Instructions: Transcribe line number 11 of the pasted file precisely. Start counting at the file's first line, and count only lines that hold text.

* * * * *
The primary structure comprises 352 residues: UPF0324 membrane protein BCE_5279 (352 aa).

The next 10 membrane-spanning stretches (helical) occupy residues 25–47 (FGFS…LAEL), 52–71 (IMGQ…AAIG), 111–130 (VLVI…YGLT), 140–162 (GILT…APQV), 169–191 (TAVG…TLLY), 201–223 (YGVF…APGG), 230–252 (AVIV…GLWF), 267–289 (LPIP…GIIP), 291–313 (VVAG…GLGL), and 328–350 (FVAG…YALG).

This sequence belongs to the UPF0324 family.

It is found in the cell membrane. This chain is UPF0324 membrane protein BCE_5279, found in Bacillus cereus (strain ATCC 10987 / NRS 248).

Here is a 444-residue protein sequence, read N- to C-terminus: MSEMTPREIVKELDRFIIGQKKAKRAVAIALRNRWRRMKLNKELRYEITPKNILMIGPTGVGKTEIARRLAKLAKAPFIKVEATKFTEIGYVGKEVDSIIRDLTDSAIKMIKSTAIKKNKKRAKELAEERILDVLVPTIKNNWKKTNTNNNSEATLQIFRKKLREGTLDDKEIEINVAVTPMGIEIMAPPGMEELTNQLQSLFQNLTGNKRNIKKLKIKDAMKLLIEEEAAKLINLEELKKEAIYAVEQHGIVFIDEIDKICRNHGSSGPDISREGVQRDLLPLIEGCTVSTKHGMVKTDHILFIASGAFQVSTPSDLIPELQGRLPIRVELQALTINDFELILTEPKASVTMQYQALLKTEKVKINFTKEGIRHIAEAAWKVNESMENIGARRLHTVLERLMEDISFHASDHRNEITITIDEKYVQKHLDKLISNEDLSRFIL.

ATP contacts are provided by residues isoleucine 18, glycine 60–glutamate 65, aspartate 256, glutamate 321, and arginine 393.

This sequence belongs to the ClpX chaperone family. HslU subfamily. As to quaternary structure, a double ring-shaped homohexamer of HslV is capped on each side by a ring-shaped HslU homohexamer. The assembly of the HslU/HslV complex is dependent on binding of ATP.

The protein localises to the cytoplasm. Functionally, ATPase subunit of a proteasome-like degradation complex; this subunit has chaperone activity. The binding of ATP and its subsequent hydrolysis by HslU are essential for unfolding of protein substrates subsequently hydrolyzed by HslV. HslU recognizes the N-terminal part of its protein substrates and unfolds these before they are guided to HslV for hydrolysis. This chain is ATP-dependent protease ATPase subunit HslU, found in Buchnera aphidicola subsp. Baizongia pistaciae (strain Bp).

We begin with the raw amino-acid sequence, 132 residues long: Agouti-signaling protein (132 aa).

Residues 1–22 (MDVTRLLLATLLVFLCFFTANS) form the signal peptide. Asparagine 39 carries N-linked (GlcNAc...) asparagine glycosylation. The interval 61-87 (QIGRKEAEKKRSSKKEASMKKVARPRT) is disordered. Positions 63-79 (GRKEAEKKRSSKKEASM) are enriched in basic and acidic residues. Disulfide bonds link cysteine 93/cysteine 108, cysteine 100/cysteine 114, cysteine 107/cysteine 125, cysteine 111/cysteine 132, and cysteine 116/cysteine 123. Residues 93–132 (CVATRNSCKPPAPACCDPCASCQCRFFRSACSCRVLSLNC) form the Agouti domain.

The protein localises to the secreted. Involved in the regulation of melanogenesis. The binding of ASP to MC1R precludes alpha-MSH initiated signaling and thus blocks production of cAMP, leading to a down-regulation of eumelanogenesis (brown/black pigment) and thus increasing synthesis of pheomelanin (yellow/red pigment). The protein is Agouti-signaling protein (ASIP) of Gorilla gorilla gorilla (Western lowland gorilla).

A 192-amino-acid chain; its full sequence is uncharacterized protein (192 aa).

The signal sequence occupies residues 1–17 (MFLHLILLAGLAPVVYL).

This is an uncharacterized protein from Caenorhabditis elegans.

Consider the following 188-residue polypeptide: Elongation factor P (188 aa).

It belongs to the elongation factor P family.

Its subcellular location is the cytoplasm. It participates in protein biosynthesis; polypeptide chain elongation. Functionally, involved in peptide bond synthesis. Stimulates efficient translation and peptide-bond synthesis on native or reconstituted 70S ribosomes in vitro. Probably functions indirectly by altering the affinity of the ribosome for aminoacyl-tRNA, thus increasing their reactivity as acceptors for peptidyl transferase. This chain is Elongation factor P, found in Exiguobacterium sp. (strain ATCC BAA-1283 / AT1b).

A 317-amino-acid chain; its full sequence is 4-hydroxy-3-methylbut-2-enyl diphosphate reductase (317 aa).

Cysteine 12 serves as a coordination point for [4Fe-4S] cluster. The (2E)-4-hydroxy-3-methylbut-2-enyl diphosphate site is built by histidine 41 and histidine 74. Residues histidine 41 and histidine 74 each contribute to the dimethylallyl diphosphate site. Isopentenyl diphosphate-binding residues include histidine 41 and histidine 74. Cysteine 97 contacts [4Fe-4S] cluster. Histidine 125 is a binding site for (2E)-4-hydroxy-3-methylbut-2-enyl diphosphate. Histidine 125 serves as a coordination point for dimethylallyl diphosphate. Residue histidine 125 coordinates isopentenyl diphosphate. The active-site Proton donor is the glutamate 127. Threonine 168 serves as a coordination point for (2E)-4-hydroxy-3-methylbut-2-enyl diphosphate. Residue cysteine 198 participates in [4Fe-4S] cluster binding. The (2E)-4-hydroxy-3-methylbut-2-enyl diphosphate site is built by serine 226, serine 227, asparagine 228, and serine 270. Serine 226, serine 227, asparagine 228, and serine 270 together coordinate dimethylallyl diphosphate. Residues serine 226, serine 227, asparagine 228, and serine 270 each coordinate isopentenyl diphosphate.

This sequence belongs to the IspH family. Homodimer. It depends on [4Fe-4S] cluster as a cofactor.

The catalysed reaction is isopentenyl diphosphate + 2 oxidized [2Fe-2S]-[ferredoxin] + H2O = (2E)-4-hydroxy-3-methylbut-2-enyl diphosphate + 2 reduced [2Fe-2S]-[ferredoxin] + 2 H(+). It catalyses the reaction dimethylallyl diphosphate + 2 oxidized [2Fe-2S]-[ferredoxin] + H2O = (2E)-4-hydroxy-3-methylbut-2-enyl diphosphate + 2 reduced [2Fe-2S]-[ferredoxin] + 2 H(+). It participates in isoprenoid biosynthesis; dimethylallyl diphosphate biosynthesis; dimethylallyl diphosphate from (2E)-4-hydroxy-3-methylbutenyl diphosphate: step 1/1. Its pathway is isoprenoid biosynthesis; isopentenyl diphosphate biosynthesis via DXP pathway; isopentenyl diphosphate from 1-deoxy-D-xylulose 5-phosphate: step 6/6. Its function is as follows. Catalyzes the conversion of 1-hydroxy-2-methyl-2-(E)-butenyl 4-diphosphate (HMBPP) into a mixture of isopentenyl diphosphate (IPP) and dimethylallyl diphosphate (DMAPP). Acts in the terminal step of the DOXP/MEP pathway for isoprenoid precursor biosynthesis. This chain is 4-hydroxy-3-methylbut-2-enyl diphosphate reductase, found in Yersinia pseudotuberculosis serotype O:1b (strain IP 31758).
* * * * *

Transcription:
The protein localises to the secreted. Involved in the regulation of melanogenesis. The binding of ASP to MC1R precludes alpha-MSH initiated signaling and thus blocks production of cAMP, leading to a down-regulation of eumelanogenesis (brown/black pigment) and thus increasing synthesis of pheomelanin (yellow/red pigment). The protein is Agouti-signaling protein (ASIP) of Gorilla gorilla gorilla (Western lowland gorilla).